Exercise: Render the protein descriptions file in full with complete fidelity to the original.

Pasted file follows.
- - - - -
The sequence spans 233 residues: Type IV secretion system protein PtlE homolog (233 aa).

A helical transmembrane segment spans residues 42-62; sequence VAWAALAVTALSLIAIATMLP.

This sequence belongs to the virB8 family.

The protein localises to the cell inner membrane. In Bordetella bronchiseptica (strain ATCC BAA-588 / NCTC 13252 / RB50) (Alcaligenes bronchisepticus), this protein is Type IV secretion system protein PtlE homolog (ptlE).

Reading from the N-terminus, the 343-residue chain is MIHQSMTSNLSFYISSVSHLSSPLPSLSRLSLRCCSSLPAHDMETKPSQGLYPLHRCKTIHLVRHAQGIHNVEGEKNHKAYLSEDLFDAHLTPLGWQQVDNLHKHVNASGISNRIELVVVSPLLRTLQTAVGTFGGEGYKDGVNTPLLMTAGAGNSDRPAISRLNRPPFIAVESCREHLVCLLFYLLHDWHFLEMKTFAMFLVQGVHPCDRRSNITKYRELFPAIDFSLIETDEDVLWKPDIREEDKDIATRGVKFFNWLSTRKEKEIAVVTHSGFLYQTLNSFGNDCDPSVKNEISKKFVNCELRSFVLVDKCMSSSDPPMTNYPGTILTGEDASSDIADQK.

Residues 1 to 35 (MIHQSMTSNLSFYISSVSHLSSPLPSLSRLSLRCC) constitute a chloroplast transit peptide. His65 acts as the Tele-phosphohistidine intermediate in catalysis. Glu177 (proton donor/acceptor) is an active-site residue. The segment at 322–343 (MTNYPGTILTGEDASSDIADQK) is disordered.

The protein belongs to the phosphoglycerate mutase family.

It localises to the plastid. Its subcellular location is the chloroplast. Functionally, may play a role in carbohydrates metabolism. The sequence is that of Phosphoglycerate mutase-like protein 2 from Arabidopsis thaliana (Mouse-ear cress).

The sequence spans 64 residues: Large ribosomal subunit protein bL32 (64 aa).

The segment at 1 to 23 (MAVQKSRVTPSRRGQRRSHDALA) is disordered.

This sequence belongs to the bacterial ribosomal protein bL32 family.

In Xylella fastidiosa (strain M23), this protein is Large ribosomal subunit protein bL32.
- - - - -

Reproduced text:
The sequence spans 233 residues: Type IV secretion system protein PtlE homolog (233 aa).

A helical transmembrane segment spans residues 42-62; sequence VAWAALAVTALSLIAIATMLP.

This sequence belongs to the virB8 family.

The protein localises to the cell inner membrane. In Bordetella bronchiseptica (strain ATCC BAA-588 / NCTC 13252 / RB50) (Alcaligenes bronchisepticus), this protein is Type IV secretion system protein PtlE homolog (ptlE).

Reading from the N-terminus, the 343-residue chain is MIHQSMTSNLSFYISSVSHLSSPLPSLSRLSLRCCSSLPAHDMETKPSQGLYPLHRCKTIHLVRHAQGIHNVEGEKNHKAYLSEDLFDAHLTPLGWQQVDNLHKHVNASGISNRIELVVVSPLLRTLQTAVGTFGGEGYKDGVNTPLLMTAGAGNSDRPAISRLNRPPFIAVESCREHLVCLLFYLLHDWHFLEMKTFAMFLVQGVHPCDRRSNITKYRELFPAIDFSLIETDEDVLWKPDIREEDKDIATRGVKFFNWLSTRKEKEIAVVTHSGFLYQTLNSFGNDCDPSVKNEISKKFVNCELRSFVLVDKCMSSSDPPMTNYPGTILTGEDASSDIADQK.

Residues 1 to 35 (MIHQSMTSNLSFYISSVSHLSSPLPSLSRLSLRCC) constitute a chloroplast transit peptide. His65 acts as the Tele-phosphohistidine intermediate in catalysis. Glu177 (proton donor/acceptor) is an active-site residue. The segment at 322–343 (MTNYPGTILTGEDASSDIADQK) is disordered.

The protein belongs to the phosphoglycerate mutase family.

It localises to the plastid. Its subcellular location is the chloroplast. Functionally, may play a role in carbohydrates metabolism. The sequence is that of Phosphoglycerate mutase-like protein 2 from Arabidopsis thaliana (Mouse-ear cress).

The sequence spans 64 residues: Large ribosomal subunit protein bL32 (64 aa).

The segment at 1 to 23 (MAVQKSRVTPSRRGQRRSHDALA) is disordered.

This sequence belongs to the bacterial ribosomal protein bL32 family.

In Xylella fastidiosa (strain M23), this protein is Large ribosomal subunit protein bL32.